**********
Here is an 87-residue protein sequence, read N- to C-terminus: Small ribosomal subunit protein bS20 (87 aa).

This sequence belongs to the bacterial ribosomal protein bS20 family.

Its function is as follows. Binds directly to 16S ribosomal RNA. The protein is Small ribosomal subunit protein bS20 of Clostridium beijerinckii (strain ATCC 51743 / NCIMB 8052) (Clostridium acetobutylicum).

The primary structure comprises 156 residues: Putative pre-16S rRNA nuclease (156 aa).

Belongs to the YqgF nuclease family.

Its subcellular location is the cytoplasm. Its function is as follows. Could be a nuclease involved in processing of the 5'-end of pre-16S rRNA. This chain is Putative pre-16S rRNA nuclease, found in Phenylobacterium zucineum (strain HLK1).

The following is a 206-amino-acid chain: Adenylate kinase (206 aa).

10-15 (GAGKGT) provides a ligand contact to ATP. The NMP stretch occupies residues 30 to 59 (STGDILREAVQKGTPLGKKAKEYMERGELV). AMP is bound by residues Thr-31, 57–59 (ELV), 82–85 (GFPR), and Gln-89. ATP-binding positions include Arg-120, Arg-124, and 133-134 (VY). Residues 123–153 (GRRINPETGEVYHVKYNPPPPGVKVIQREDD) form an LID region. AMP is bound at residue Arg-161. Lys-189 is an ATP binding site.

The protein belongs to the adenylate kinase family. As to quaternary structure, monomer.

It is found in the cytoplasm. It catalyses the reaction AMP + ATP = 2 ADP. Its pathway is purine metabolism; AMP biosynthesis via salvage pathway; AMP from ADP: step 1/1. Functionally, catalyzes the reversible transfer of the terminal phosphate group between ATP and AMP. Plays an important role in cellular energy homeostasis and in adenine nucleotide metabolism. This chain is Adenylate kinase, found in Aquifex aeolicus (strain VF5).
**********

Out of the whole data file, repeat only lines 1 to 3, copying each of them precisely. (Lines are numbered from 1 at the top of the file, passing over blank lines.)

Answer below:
Here is an 87-residue protein sequence, read N- to C-terminus: Small ribosomal subunit protein bS20 (87 aa).

This sequence belongs to the bacterial ribosomal protein bS20 family.

Its function is as follows. Binds directly to 16S ribosomal RNA. The protein is Small ribosomal subunit protein bS20 of Clostridium beijerinckii (strain ATCC 51743 / NCIMB 8052) (Clostridium acetobutylicum).